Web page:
It is now time to pause the scheme and continue to listen to residents.

Failure to do so could ruin Oxford Street itself and the 1,000 businesses that are already threatened by out of town shopping malls and crippling rent and business rates.

Rushing could also ruin the wonderful character and lives of many in neighbouring areas of Fitzrovia, Soho and Mayfair who we seek to represent.

We have spoken to thousands of residents and they want less pollution, cleaner air, less traffic and fewer accidents for the whole area, not just moving traffic around.

We have consistently passed on these concerns to TfL and the Mayor.  If elected we will continue to put residents of Soho, Fitzrovia and Mayfair at the heart of decisions, not the big property developers.

Pancho Lewis, Patrick Lilley and Caroline Saville

Labour’s West End Ward Candidates


Getting answers from Transport for London

Our priority is to make the transformation of Oxford Street work for everyone – for residents, for businesses, for shoppers and for visitors. We also want more public toilets and more use of quieter, electric delivery vehicles. As ever, the ‘devil is in the detail’ and we look forward to seeing a practical and common sense plan that works. Until then, we will keep fighting to get the best deal for local residents and businesses.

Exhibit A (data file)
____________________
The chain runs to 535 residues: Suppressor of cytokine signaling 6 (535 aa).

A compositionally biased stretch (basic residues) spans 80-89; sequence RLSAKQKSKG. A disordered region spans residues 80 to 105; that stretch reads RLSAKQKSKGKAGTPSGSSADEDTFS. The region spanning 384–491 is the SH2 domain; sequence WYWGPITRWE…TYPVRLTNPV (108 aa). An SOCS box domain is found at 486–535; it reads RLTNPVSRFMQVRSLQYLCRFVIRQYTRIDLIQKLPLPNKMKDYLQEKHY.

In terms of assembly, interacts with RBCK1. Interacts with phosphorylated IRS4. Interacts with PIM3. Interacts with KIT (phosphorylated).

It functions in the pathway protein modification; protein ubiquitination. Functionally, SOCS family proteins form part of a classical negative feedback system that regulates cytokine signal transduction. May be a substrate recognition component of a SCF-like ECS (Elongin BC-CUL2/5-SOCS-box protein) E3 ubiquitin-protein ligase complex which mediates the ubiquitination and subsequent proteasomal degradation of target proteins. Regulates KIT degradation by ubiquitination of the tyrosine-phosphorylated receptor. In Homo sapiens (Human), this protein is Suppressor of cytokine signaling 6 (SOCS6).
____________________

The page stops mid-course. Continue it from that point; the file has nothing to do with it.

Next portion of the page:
Over recent months we have putting your questions to Transport for London to get answers on the key issues for local residents. Here is what you have asked (in bold) and what TfL say:

Wigmore Street/Welbeck St/Henrietta Place will need to take not only 24 hour bus routes, bus stops, and bus stands for other routes, but much of the other displaced traffic and, apparently, pavement widening. The TfL only solution to this is slow all the traffic down even more with more crossings on Wigmore St – which will just create a long line of standing traffic, polluting and congesting the surrounding areas- but this doesn’t come out on the modelling as that measures traffic volumes, not speed. So there may be less traffic on Wigmore than now, but only because it will be one long queue.